analysing


verb (used with object), an·a·lysed, an·a·lys·ing. Chiefly British.

  1. analyze.

verb (used with object), an·a·lyzed, an·a·lyz·ing.

  1. to separate (a material or abstract entity) into constituent parts or elements; determine the elements or essential features of (opposed to synthesize): to analyze an argument.
  2. to examine critically, so as to bring out the essential elements or give the essence of: to analyze a poem.
  3. to examine carefully and in detail so as to identify causes, key factors, possible results, etc.
  4. to subject to mathematical, chemical, grammatical, etc., analysis.
  5. to psychoanalyze: a patient who has been analyzed by two therapists.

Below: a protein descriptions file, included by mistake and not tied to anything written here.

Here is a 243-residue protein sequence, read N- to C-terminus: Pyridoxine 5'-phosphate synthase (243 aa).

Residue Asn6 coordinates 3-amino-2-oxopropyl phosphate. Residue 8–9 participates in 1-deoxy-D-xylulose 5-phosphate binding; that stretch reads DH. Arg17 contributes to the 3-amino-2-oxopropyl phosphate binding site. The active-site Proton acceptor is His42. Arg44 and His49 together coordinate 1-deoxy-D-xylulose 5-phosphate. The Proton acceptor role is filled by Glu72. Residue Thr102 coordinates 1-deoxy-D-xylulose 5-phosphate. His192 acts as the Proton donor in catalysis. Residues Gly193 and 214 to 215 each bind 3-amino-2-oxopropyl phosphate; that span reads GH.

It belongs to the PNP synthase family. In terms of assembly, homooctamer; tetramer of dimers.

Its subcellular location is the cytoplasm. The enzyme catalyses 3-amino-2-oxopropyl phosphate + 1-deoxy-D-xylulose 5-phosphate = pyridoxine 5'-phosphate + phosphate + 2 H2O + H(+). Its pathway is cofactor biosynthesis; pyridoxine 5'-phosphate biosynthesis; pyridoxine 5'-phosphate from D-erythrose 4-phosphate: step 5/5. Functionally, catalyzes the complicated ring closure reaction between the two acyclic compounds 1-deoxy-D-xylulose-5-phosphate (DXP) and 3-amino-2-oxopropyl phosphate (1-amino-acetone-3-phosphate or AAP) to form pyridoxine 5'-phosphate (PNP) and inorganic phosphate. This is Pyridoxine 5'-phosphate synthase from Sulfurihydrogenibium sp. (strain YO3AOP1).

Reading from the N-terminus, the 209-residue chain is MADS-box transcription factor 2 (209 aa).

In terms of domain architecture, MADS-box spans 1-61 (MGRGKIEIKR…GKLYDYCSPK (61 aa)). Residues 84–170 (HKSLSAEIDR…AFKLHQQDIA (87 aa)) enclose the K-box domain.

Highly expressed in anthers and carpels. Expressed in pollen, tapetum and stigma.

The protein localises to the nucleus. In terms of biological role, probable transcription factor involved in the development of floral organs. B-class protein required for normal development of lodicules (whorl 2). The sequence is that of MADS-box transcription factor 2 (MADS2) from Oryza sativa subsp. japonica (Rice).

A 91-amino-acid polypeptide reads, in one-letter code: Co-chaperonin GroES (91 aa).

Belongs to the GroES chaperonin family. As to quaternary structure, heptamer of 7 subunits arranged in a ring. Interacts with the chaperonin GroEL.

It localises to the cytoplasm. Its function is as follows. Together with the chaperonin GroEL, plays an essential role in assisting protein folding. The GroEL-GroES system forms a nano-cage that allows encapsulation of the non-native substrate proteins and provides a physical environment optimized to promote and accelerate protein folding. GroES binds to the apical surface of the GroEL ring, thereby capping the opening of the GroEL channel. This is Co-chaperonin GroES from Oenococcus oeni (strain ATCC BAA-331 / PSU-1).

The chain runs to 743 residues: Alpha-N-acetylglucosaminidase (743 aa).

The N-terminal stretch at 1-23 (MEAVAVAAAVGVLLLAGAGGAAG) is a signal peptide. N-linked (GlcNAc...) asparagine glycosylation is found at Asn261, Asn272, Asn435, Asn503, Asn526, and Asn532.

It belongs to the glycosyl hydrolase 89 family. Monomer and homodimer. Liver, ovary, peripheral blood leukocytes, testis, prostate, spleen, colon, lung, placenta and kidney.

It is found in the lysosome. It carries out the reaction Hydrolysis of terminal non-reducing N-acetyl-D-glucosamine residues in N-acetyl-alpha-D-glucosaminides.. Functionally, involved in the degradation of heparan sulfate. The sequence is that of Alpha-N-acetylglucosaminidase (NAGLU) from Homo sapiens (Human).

verb (tr)

  1. to examine in detail in order to discover meaning, essential features, etc
  2. to break down into components or essential featuresto analyse a financial structure
  3. to make a mathematical, chemical, grammatical, etc, analysis of
  4. another word for psychoanalyse
v.

chiefly British English spelling of analyze (q.v.).

Analyse is better than analyze, but merely as being the one of the two equally indefensible forms that has won. The correct but now impossible form would be analysize (or analysise), with analysist for existing analyst. [Fowler]

v.

c.1600, “to dissect,” from French analyser, from analyse (see analysis). Literature sense is attested from 1610s; meaning in chemistry dates from 1660s. General sense of “to examine closely” dates from 1809; psychological sense is from 1909. Related: Analyzed; analyzing.

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